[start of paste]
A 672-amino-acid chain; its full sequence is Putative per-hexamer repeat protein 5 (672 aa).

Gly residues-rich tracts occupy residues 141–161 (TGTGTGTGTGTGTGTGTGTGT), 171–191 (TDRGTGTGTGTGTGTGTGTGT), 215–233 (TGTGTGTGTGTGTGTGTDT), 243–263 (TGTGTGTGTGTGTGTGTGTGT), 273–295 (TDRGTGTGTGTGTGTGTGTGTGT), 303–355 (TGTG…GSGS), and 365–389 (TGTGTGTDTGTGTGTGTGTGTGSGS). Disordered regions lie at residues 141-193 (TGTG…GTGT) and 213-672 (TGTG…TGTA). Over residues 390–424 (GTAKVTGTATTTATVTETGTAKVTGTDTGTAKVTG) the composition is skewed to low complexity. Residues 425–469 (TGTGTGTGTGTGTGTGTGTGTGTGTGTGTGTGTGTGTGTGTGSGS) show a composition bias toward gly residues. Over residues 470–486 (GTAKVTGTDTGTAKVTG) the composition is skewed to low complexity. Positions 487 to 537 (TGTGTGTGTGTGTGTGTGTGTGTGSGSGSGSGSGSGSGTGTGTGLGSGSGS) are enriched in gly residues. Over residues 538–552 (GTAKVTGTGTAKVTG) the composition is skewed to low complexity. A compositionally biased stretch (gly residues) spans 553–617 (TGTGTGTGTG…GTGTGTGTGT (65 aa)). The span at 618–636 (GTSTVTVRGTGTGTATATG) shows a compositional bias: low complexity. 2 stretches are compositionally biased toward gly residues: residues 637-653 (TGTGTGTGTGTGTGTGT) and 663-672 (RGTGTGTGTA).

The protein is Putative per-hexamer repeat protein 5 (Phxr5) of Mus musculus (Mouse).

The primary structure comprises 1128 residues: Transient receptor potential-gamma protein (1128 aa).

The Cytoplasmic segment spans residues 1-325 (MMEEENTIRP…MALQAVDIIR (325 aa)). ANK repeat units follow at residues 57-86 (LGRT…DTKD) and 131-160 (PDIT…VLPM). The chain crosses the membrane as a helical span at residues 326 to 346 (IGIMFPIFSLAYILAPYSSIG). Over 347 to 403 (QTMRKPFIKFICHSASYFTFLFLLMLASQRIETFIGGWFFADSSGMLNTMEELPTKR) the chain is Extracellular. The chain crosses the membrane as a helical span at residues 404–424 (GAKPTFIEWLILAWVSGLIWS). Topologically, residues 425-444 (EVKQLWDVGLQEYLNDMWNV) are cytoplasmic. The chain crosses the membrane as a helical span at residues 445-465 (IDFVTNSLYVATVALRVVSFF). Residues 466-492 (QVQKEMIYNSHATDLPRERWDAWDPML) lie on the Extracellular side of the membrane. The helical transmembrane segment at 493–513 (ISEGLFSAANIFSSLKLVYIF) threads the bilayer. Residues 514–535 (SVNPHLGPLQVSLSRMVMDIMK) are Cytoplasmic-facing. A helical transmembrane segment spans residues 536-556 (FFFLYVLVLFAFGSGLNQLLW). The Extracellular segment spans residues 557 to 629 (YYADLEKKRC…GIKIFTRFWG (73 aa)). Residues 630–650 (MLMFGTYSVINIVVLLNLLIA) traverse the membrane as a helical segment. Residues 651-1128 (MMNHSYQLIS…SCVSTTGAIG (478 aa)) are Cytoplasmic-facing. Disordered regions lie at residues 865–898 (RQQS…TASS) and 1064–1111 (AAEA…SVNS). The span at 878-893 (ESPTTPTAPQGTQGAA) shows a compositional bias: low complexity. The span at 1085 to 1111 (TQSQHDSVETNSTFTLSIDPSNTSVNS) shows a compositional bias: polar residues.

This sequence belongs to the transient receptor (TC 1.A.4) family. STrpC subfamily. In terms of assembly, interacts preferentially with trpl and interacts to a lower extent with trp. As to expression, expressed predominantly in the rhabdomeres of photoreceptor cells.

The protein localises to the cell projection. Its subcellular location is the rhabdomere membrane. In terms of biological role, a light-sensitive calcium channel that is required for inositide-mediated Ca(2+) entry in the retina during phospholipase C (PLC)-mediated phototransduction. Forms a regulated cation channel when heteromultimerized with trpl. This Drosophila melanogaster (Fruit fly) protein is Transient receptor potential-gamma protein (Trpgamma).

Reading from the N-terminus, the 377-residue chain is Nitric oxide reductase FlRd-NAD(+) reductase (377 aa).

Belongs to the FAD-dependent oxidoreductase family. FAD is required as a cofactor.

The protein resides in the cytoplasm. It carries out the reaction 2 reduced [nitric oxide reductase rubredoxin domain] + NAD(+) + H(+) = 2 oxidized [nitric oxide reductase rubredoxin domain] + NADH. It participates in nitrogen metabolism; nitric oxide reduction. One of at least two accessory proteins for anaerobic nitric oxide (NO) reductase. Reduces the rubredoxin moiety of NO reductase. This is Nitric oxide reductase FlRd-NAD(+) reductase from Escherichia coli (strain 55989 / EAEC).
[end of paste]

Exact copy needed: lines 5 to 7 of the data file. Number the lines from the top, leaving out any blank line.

The Cytoplasmic segment spans residues 1-325 (MMEEENTIRP…MALQAVDIIR (325 aa)). ANK repeat units follow at residues 57-86 (LGRT…DTKD) and 131-160 (PDIT…VLPM). The chain crosses the membrane as a helical span at residues 326 to 346 (IGIMFPIFSLAYILAPYSSIG). Over 347 to 403 (QTMRKPFIKFICHSASYFTFLFLLMLASQRIETFIGGWFFADSSGMLNTMEELPTKR) the chain is Extracellular. The chain crosses the membrane as a helical span at residues 404–424 (GAKPTFIEWLILAWVSGLIWS). Topologically, residues 425-444 (EVKQLWDVGLQEYLNDMWNV) are cytoplasmic. The chain crosses the membrane as a helical span at residues 445-465 (IDFVTNSLYVATVALRVVSFF). Residues 466-492 (QVQKEMIYNSHATDLPRERWDAWDPML) lie on the Extracellular side of the membrane. The helical transmembrane segment at 493–513 (ISEGLFSAANIFSSLKLVYIF) threads the bilayer. Residues 514–535 (SVNPHLGPLQVSLSRMVMDIMK) are Cytoplasmic-facing. A helical transmembrane segment spans residues 536-556 (FFFLYVLVLFAFGSGLNQLLW). The Extracellular segment spans residues 557 to 629 (YYADLEKKRC…GIKIFTRFWG (73 aa)). Residues 630–650 (MLMFGTYSVINIVVLLNLLIA) traverse the membrane as a helical segment. Residues 651-1128 (MMNHSYQLIS…SCVSTTGAIG (478 aa)) are Cytoplasmic-facing. Disordered regions lie at residues 865–898 (RQQS…TASS) and 1064–1111 (AAEA…SVNS). The span at 878-893 (ESPTTPTAPQGTQGAA) shows a compositional bias: low complexity. The span at 1085 to 1111 (TQSQHDSVETNSTFTLSIDPSNTSVNS) shows a compositional bias: polar residues.

This sequence belongs to the transient receptor (TC 1.A.4) family. STrpC subfamily. In terms of assembly, interacts preferentially with trpl and interacts to a lower extent with trp. As to expression, expressed predominantly in the rhabdomeres of photoreceptor cells.

The protein localises to the cell projection. Its subcellular location is the rhabdomere membrane. In terms of biological role, a light-sensitive calcium channel that is required for inositide-mediated Ca(2+) entry in the retina during phospholipase C (PLC)-mediated phototransduction. Forms a regulated cation channel when heteromultimerized with trpl. This Drosophila melanogaster (Fruit fly) protein is Transient receptor potential-gamma protein (Trpgamma).